Statistics published by the Department for Education (DfE) show that 326,068 codes were issued by 8 January for the current spring term, which began this month, of which 266,494 have been validated, which equates to 82 per cent.
While the statistics indicate the DfE has met its intended target of issuing 310,000 codes for the spring term, there has been a decline in the number of codes validated as a percentage of codes issued.
Statistics published in December showed that a total of 224,885 eligibility codes were issued to parents for the autumn term, of which 210,863 (94 per cent) were validated.
Liz Bayram, chief executive of the Professional Association for Childcare and Early Years (Pacey) has called on government to commit to providing more data on the actual take-up of places and to challenge local authorities where take-up is low.
"It is still early days for the roll-out of the 30 hours offer, but there is a mixed picture concerning implementation," said Bayram.
"In particular, the government should consider how improved funding levels to providers in some areas could support the creation of more places, and crack down on those local authorities who are still creating unnecessary red tape for providers to battle through if they want to deliver these places.
"Only by working together can we ensure all families who want a place can secure one for their child."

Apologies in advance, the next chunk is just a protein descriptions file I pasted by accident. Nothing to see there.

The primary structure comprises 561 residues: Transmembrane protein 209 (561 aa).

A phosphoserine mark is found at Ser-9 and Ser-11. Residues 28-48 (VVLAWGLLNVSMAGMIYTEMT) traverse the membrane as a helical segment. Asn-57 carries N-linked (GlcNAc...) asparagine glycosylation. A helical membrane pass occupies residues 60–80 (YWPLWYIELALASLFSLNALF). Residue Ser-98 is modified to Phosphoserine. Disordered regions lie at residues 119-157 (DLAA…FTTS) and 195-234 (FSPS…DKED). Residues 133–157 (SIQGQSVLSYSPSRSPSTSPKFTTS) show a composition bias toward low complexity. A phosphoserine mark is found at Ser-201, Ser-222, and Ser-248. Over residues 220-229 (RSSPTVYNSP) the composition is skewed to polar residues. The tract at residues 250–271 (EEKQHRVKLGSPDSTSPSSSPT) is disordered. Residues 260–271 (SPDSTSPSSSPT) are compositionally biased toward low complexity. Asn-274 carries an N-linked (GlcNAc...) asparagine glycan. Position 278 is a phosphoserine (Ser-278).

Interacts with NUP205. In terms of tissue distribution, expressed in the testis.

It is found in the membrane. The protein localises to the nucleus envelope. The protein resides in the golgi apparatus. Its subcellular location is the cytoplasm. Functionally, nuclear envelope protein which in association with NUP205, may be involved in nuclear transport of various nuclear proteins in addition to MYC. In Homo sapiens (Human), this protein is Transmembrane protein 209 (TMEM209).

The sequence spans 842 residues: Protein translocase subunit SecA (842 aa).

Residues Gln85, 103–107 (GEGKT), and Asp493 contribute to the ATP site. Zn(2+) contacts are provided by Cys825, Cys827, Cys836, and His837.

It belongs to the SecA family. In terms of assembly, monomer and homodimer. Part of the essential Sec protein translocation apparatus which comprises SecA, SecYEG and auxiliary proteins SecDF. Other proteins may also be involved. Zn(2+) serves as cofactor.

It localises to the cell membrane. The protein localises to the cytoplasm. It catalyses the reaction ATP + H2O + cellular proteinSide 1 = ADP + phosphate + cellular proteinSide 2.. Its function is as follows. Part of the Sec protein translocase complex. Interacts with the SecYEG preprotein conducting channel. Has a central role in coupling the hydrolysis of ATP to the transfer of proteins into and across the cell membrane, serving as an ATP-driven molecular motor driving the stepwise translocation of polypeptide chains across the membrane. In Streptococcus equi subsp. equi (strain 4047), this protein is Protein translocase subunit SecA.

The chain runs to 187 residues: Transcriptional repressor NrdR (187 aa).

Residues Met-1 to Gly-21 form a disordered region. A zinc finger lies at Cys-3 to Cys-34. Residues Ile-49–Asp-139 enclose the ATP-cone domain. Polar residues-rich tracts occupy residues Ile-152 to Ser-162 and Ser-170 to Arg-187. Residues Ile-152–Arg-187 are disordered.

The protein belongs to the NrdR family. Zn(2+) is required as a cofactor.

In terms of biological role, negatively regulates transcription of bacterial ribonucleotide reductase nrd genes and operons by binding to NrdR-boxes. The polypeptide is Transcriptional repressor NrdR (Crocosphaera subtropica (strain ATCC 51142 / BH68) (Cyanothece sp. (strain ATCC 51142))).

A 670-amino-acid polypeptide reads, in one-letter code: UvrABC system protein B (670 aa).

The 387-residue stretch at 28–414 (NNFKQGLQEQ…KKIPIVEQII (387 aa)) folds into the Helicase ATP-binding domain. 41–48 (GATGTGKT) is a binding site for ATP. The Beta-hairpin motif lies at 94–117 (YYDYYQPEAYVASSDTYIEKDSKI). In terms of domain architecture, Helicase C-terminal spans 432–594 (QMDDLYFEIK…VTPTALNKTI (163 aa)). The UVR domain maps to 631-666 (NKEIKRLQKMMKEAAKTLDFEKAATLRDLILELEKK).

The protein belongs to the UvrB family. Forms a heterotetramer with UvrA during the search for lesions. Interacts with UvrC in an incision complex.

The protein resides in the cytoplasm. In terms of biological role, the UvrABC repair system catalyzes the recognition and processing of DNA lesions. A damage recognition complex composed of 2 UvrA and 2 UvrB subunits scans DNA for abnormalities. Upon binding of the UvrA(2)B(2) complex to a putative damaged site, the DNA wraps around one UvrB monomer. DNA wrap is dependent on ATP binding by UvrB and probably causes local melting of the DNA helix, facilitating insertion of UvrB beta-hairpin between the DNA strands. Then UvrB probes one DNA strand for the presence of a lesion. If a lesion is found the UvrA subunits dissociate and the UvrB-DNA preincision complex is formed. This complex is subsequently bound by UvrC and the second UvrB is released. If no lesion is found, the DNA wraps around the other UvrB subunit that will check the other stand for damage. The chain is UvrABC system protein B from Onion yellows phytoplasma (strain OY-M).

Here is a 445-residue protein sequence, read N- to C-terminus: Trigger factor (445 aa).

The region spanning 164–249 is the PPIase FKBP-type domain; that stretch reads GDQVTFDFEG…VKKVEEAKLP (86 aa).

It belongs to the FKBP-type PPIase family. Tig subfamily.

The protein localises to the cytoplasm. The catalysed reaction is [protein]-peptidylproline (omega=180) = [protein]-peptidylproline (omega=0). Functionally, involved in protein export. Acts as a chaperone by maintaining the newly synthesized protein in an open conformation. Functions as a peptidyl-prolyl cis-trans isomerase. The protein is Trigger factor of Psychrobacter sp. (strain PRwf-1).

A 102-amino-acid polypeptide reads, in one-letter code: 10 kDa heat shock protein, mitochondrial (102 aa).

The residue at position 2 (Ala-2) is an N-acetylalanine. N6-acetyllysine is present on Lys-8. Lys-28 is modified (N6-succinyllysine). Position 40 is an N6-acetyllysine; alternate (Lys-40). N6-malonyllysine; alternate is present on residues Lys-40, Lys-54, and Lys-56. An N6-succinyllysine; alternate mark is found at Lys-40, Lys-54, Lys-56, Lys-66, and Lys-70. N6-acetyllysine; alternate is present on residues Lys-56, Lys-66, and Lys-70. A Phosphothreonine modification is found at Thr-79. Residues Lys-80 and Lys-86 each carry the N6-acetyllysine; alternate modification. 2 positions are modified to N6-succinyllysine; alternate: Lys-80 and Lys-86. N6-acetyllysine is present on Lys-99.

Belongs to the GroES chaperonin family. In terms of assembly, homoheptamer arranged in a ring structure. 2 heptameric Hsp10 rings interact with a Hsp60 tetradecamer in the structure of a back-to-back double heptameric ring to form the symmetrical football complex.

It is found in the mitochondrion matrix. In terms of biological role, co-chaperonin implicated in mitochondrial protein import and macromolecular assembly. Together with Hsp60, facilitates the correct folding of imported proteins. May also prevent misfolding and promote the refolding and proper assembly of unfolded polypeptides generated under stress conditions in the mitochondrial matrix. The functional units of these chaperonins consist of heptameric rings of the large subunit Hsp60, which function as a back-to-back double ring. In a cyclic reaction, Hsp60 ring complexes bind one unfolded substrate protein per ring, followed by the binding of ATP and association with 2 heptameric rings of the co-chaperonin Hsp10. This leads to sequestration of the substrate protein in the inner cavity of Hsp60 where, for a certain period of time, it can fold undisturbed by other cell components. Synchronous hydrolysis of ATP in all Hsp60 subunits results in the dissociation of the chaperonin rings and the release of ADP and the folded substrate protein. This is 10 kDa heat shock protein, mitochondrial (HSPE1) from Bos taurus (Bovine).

The new DfE figures highlight ongoing regional differences in the number of eligible parents able to secure a childcare place. In Derbyshire 59 per cent of the 4,962 codes issued were validated, compared with 98 per cent in Bath and North East Somerset.
Neil Leitch, chief executive of the Pre-school Learning Alliance, said the statistics continue to show a significant variation between local authorities.
"It's not fair that parents in two in five local authorities are less likely to find a funded childcare place than their neighbours, or that technical issues continue to prevent families accessing the funded childcare they're entitled to," he said.
"We take no pleasure in this situation, but childcare providers have repeatedly warned ministers that underfunding would lead to this. Unfortunately, these problems will only worsen as more children become eligible this term and next.
"But nothing will change until ministers shift the burden of delivering funded childcare from parents and providers back onto the government which has implemented this policy, by ensuring the cost of ‘free' childcare is met by adequate funding."